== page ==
BBQ chicken. Somewhat Indian.

Summer finally arrived here in Munich – at least for the next two days, then it will be raining again. So I enjoy it while I can… And additionally, it’s the last week before my summer vacation! Just 5 more days to go, then I’ll be staying for 3 weeks in a small house in south-western France, just a 10 minute’s drive from the beach. And I’ll be spending the days at the beach and firing up a real barbecue every night. I really miss barbecues. Because there’s a law and/or regulation for everything in Germany, we’re not allowed to have a BBQ or just a gas grill on the balcony. So I have an electric griddle, but it’s really not the same.

Have you ever heard of the Steven Raichlen’s “Barbecue Bible“? It’s a thick cook book with tons of recipes and general instructions for grilling I find very helpful and interesting (but don’t trust me: I like reading cook books like other people read novels). This is one of the recipes I found work very well, even if you only can use an electric griddle (or a simply pan in winter) instead of a proper barbecue. It works really simple and the chicken tastes best with a side of grilled pita or focaccia bread, some tsaziki and maybe a nice green salad. Because you marinate the meat for several hours, it gets a tangy flavor from the yogurt and tastes exotic (but not too much) because of the different spices.

BBQ CHICKEN Tandoori style

175 g / 2/3 cup Greek yogurt (10% fat)
small pinch of saffron threads
3 large gloves garlic, minced
2,5 cm / 1 in long piece of fresh ginger, minced
salt and pepper
1 teaspoon Garam Masala
500 g / 1 lb chicken breasts

Mix the first 6 ingredients together.

Prepare the chicken breast the way you like them and place them in a Ziploc bag.

You can use whatever chicken parts you like, but I’m super picky with veins and silver skin, so I buy boneless and skinless ones and cut everything away I don’t like. By the way, I gently fry all those nasty bits in a pan with a little bit of oil and – as soon it cooled down a bit – my cat Henry is all over it.

Pour the yogurt mixture into the Ziploc bag, close the bag while getting out as much air as possible and make sure every chicken bit is covered with it. Put it in your fridge for a couple of hours – 2 are OK, overnight would be even better (don’t forget to put some beers in you fridge while you’re at it).

Fire up your BBQ/electric griddle and grill them until they are done and have some dark brown bits. Pop a beer and enjoy the meat with a good piece of grilled bread.

Flammekuchen. The lazy version.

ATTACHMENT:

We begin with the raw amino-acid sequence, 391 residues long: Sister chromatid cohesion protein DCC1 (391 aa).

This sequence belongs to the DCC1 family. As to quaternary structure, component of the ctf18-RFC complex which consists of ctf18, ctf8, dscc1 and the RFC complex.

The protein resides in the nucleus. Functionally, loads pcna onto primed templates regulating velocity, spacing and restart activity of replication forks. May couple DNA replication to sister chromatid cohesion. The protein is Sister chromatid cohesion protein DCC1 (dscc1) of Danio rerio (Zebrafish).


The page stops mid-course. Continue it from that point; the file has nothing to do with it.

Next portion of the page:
The weather around Munich is changing every day, from sunny and warm to cloudy and cold. And back. Twice a day. This roller coaster ride really gets me tired. Plus taking some medicine that makes me feel nauseous all the time doesn’t help at all. So yesterday evening, all I wanted was a quick bite, watch a bit of TV and a hot shower before going to bed.

As I recently discovered that I’m luckily not lactose intolerant (as I thought for the last 2 years), I really enjoy eating dairy products again! Fructose, on the other hand is a whole different matter and I still have to find out what fruits and which amounts I can eat.

Flammekuchen (or tarte flambée) means “cake baked in the flames” and is a specialty Strasbourg in France is famous for. The original recipe calls for paper-thin yeast dough, with very thin coats of crème fraiche, onions and bacon, then baked for few minutes with very high heat. This is why one person can easily eat a sheet of Flammekuchen the size of a placemat or a baking sheet. My version on the other hand is much thicker, but it is a quick and lazy one and ready to eat in 15 minutes.


1 package pizza dough (ca. 400 g / 14 oz) or homemade pizza dough
200 g / 7 oz /1 cup crème fraîche (30% fat) or sour cream
200 g / 7 oz bacon
1 large onion, thinly sliced
salt and pepper

Preheat the oven to 200°C /400°F. Unroll the pizza dough and place it on a baking sheet, with some baking parchment between them (you can roll the dough even thinner if you like, but I didn’t care yesterday). Thinly spread the crème fraîche on the pizza, then sprinkle generously with salt and pepper. Then, cut onion and bacon into very thin strips, scatter onion and bacon bits on top of the crème fraîche. Pop it into the oven for 10 minutes, or until the dough is cooked through and the corners are getting brown. Serve with a nice glass of chilled white wine and enjoy!

Risotto. Great to use the rests in your fridge.

Risotto was – just like many other famous Italian dishes – invented by poor people. The goal is to use the stuff you already have, like vegetable rests and leftovers. I very rarely shop for ingredients for risotto, so when I make one it is different every time. First of all, I search my fridge, pantry and freezer of things I can use and then I decide if I want to make a red or a white version, that is with tomatoes or without. Today, I found some chorizo and a rest of red wine, so that really screamed for a red risotto.

RISOTTO for 3 (or 2 hungry ones

3 tablespoons olive oil
250 g mushrooms, cut into thick slices
15 cm chorizo or salciccia, diced
1 onion, diced
3 cloves of garlic, sliced
1 sprig rosemary
1 bay leaf
1 cup risotto rice
1/2 cup tomato paste
1/2 cup red wine
2-3 cups water
1/2 cup peas (I used frozen ones)
salt and pepper
2 olives, cut into rings
50 g / 1/2 stick butter
1 cup Parmesan cheese, freshly grated
some fresh basil leaves